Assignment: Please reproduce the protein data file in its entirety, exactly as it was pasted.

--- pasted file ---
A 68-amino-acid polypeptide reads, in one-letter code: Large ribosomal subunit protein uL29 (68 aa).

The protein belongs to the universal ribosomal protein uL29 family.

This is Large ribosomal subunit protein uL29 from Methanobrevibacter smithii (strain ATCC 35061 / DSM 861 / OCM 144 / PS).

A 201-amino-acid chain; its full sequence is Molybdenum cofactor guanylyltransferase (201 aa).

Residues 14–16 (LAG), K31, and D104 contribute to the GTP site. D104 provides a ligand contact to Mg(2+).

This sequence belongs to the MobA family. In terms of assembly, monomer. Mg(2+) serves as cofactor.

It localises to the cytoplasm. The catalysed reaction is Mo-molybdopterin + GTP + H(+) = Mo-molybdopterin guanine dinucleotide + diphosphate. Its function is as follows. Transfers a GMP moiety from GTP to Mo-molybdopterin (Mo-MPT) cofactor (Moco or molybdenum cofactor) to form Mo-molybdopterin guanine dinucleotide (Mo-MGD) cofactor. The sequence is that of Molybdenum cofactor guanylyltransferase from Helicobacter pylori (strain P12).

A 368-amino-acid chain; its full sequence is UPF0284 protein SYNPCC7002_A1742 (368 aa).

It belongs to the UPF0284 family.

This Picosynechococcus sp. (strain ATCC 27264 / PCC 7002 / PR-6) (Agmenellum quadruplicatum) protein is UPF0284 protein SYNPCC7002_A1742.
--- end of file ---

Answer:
A 68-amino-acid polypeptide reads, in one-letter code: Large ribosomal subunit protein uL29 (68 aa).

The protein belongs to the universal ribosomal protein uL29 family.

This is Large ribosomal subunit protein uL29 from Methanobrevibacter smithii (strain ATCC 35061 / DSM 861 / OCM 144 / PS).

A 201-amino-acid chain; its full sequence is Molybdenum cofactor guanylyltransferase (201 aa).

Residues 14–16 (LAG), K31, and D104 contribute to the GTP site. D104 provides a ligand contact to Mg(2+).

This sequence belongs to the MobA family. In terms of assembly, monomer. Mg(2+) serves as cofactor.

It localises to the cytoplasm. The catalysed reaction is Mo-molybdopterin + GTP + H(+) = Mo-molybdopterin guanine dinucleotide + diphosphate. Its function is as follows. Transfers a GMP moiety from GTP to Mo-molybdopterin (Mo-MPT) cofactor (Moco or molybdenum cofactor) to form Mo-molybdopterin guanine dinucleotide (Mo-MGD) cofactor. The sequence is that of Molybdenum cofactor guanylyltransferase from Helicobacter pylori (strain P12).

A 368-amino-acid chain; its full sequence is UPF0284 protein SYNPCC7002_A1742 (368 aa).

It belongs to the UPF0284 family.

This Picosynechococcus sp. (strain ATCC 27264 / PCC 7002 / PR-6) (Agmenellum quadruplicatum) protein is UPF0284 protein SYNPCC7002_A1742.